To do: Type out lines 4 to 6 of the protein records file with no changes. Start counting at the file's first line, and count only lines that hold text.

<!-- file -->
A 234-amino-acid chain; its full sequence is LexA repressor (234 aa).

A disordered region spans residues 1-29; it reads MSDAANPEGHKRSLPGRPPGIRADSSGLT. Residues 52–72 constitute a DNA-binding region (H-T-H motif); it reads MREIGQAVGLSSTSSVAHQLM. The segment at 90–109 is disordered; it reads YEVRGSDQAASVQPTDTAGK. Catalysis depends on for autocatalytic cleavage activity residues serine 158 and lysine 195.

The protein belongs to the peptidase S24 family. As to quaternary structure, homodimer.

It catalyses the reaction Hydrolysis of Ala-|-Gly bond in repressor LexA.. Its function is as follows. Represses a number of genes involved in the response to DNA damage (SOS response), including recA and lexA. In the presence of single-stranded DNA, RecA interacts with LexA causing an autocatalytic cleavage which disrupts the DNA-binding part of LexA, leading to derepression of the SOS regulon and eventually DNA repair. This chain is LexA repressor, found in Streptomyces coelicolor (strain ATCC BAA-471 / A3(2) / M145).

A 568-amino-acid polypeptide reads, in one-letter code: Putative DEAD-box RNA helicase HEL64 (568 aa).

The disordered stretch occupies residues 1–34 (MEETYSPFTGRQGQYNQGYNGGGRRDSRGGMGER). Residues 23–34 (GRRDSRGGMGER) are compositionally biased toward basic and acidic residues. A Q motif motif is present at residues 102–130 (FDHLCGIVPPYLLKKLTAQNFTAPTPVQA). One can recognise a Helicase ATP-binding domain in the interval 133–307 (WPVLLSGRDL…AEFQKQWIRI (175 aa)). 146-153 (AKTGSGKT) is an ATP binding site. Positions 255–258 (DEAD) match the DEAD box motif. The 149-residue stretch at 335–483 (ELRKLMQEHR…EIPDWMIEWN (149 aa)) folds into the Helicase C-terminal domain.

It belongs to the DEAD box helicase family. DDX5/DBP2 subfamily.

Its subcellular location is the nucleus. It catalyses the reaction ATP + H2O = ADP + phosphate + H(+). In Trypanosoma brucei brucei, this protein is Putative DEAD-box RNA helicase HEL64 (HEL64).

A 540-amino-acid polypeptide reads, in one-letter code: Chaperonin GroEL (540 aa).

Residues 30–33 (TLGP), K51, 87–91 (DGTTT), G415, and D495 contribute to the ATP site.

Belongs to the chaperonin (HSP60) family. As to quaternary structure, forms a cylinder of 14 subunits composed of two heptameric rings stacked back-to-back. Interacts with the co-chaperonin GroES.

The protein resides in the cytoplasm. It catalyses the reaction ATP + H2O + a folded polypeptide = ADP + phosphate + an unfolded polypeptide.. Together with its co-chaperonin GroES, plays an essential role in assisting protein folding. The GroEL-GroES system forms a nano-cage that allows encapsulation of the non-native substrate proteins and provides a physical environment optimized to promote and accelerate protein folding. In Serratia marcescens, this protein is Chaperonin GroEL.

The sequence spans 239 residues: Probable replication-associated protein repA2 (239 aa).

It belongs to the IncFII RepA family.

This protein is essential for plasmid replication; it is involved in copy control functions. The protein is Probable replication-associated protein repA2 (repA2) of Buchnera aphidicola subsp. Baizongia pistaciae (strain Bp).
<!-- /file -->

It catalyses the reaction Hydrolysis of Ala-|-Gly bond in repressor LexA.. Its function is as follows. Represses a number of genes involved in the response to DNA damage (SOS response), including recA and lexA. In the presence of single-stranded DNA, RecA interacts with LexA causing an autocatalytic cleavage which disrupts the DNA-binding part of LexA, leading to derepression of the SOS regulon and eventually DNA repair. This chain is LexA repressor, found in Streptomyces coelicolor (strain ATCC BAA-471 / A3(2) / M145).

A 568-amino-acid polypeptide reads, in one-letter code: Putative DEAD-box RNA helicase HEL64 (568 aa).

The disordered stretch occupies residues 1–34 (MEETYSPFTGRQGQYNQGYNGGGRRDSRGGMGER). Residues 23–34 (GRRDSRGGMGER) are compositionally biased toward basic and acidic residues. A Q motif motif is present at residues 102–130 (FDHLCGIVPPYLLKKLTAQNFTAPTPVQA). One can recognise a Helicase ATP-binding domain in the interval 133–307 (WPVLLSGRDL…AEFQKQWIRI (175 aa)). 146-153 (AKTGSGKT) is an ATP binding site. Positions 255–258 (DEAD) match the DEAD box motif. The 149-residue stretch at 335–483 (ELRKLMQEHR…EIPDWMIEWN (149 aa)) folds into the Helicase C-terminal domain.